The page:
Do you need an incentive to support KUNM Public Radio? Maybe you do. That's ok!
Everyone who donates to KUNM before March 22nd will be entered in our Early Bird Drawing to win one of three gorgeous prizes donated by the Santa Fe International Folk Art Market.
Josnel was an apprentice to master Serge Jolimeau and is now a metalworker in Croix-des-Bouquets, Haiti, who transforms discarded oil drums into remarkable artwork with his skill and creativity. He describes himself as a “difficult child” who only found purpose once he was taught metalworking.
His hammered, chiseled, punched, and incised bowls and platters represent yet another innovation within the tradition that now defines Josnel’s community to the world. Each piece is a way for him to pay tribute to his rich culture and religious beliefs. He is proud to be teaching the art to young apprentices, continuing the tradition. Donate now to be entered in the drawing.
Leki Textiles & Weaving Studio
According to legend, Bhutanese weaving originally started out as an improvised interpretation of Tibetan weaving. In many instances, motifs are connected to the natural world, as well as to spiritual practices and belief systems.
Maintaining the highest artistic standards, while at the same time expanding upon centuries of tradition, master textile artist Leki Wangmo, along with her all-female team of artisans, creates gorgeously hewn woven fabrics both as wearable items and for home décor.
Wangmo and her team make their textiles completely by hand, along every step of the way. Tools remain largely unchanged throughout millennia, incorporating mostly wood, bamboo, and animal hide elements. Both men and women wear traditionally woven garments in Bhutan as everyday clothing, with more intricately designed items reserved for special festivals and events.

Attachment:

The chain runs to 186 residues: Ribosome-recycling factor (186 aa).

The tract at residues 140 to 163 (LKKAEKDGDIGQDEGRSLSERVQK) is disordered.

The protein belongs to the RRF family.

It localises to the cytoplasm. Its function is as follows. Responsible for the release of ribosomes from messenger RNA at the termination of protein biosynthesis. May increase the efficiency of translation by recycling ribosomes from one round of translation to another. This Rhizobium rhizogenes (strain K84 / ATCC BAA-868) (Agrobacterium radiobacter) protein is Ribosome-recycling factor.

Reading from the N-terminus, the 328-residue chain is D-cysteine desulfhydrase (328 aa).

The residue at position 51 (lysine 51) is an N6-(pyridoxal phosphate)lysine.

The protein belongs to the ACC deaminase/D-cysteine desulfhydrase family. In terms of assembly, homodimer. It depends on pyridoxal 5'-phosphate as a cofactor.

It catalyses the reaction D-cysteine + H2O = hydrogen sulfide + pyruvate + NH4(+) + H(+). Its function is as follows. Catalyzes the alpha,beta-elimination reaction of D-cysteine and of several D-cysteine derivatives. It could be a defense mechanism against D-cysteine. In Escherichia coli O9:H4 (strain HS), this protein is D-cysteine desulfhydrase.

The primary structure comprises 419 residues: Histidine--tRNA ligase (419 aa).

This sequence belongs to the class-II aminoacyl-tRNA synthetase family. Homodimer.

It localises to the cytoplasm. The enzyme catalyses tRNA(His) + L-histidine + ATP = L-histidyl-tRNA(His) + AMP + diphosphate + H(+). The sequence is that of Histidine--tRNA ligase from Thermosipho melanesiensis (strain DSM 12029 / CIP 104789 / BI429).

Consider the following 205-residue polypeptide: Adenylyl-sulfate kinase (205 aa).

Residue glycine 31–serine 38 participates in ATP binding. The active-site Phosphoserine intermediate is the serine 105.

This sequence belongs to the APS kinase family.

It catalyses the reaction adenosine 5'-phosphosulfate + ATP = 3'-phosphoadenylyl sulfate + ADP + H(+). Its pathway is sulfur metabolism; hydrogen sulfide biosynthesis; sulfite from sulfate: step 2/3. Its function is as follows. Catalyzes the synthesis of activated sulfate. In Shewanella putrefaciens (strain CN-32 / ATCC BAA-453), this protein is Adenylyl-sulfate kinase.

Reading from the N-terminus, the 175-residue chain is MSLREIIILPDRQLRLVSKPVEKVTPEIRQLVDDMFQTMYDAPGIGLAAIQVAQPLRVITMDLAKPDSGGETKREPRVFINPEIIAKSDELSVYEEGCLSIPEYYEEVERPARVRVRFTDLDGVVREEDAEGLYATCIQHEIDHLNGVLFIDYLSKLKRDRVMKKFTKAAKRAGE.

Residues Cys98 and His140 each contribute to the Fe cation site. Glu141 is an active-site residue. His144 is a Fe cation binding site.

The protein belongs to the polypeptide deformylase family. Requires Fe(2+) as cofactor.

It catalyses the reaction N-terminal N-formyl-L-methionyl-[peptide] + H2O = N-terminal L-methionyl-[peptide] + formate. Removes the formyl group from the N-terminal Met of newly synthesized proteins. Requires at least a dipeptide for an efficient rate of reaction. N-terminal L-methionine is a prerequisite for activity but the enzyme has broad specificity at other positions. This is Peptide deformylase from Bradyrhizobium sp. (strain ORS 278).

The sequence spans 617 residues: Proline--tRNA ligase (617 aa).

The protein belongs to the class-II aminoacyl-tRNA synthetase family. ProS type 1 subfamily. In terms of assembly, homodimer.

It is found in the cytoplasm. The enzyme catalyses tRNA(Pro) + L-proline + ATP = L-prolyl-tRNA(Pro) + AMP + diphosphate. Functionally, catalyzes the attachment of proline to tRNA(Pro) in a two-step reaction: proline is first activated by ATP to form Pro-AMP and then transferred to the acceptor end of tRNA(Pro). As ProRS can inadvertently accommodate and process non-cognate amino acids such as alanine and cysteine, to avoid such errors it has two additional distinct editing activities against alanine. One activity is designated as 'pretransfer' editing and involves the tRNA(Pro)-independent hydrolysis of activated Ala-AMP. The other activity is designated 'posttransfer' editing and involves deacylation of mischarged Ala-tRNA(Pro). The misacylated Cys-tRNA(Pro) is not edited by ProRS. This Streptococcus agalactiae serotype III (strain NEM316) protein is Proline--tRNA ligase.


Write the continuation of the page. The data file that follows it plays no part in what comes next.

Leki Wangmo was born into a large family with longstanding, ancestral ties to weaving and embroidery folk art practices. In Bhutan, weaving is a historically matrilineal activity, and Wangmo learned her craft originally from her grandmother and from her mother. Respect for the artistic process and reverence its deep cultural significance is evidenced in each and every resoundingly beautiful, hand-crafted item produced by Wangmo and her team. You can be entered in to the drawing when you donate to KUNM.
Nicolás learned to work clay from his parents at an early age, eventually experimenting with his own designs. He wanted to move away from using the unhealthy lead glazes that were traditional in the village and he started to use his own unique technique.
He begins by burnishing the slipped surface, sketching nature-inspired designs onto that, and then scraping away the interior areas to leave a matte pattern.
The pieces are fired at very high temperatures and later covered with a light coat of wax, making them durable enough for everyday use. He works together with his wife on many of the pieces, and their daughters are now learning to create alongside them. Donate to KUNM now and be entered into the drawing.